British start-up’s ‘Peak XV’ tunnel demonstrates the potential of a radical new construction method to transform urban planning by building underground infrastructure faster, more affordably and more sustainably than current techniques.
London, October 19th 2022 hyperTunnel, the British technology company innovating underground construction, has revealed the world’s first entirely robot-constructed underground structure, built at its RandD facility in the North Hampshire Downs.
hyperTunnel’s completely new automated construction method is designed to build tunnels more than 10 times faster and at half the cost of conventional methods. The approach is significantly friendlier to the environment and will use sustainable materials such as low-carbon concrete. Without any human needing to enter the structure during construction, the hyperTunnel method could transform safety in the tunnelling industry.
Using swarm construction methods according to a digital twin of the tunnel, a fleet of ‘hyperBot’ robots enters the ground via an arch of HDPE pipes. Once inside, the robots 3D-print the tunnel shell by deploying construction material directly into the ground. The 6 metre-long, 2 metre-high and 2 metre-wide Peak XV ‘pedestrian-scale’ tunnel has been delivered as part of a project for Network Rail and revealed at the British Tunnelling Society Conference and Exhibition in London (October 11th and 12th).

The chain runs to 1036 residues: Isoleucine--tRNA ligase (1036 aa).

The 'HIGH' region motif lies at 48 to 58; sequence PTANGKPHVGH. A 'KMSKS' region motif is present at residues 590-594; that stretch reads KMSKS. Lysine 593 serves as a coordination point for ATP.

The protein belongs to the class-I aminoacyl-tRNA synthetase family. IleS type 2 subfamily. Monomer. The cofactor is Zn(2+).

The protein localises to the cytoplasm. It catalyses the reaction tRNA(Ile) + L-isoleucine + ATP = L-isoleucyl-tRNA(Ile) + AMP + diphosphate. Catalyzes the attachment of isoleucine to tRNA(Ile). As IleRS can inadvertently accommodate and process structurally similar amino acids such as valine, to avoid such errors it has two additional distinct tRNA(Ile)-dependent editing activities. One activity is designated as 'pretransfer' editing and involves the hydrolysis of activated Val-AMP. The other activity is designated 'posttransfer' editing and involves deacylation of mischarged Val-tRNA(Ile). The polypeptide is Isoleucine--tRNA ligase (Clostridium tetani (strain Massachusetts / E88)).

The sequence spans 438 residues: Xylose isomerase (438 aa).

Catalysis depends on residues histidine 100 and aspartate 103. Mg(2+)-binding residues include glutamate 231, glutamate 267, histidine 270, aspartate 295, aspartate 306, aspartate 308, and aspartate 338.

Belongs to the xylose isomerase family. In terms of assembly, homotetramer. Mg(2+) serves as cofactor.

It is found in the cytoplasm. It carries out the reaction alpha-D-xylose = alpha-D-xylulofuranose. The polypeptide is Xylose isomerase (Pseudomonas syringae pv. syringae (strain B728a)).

The Network Rail project has been demonstrating the hyperTunnel process, investigating the technologies that are key to low-disruption tunnel repairs for the UK’s regional railway infrastructure, which includes approximately 650 Victorian age tunnels.
David Castlo, Network Technical Head (Mining and Tunnels) at Network Rail, said: “Our large portfolio of Victorian tunnels requires increasing levels of work to meet the needs of the railway network. However, we want to reduce the level of disruption to our passengers so we are constantly searching for new approaches to enlarging or repairing tunnels that reduce the length of time a tunnel will be closed to trains. Peak XV moves us a step closer to that goal and, crucially, with a method that reduces workforce safety risk.”
Steve Jordan, co-CEO and co-Founder of hyperTunnel, said: “To unveil our first large scale demonstration tunnel is a big step, not only for hyperTunnel, but for the tunnelling and construction industries which are eagerly anticipating the readiness of our approach to use, as appropriate, in their global projects. While using robots exclusively to build underground structures is dramatically different, the contributing technologies, such as digital twins, robotics, 3D printing and digital underground surveying, supported by AI and VR, are all well-proven in other industries. In fact, the hyperTunnel in-situ method is all about de-risking construction projects.”
Earlier this year, hyperTunnel received funding of 1.88 million Euros from the European Innovation Council (EIC) Accelerator scheme, Europe’s flagship innovation programme. The company also received a financial investment from VINCI, a global leader in concessions, energy and construction businesses.
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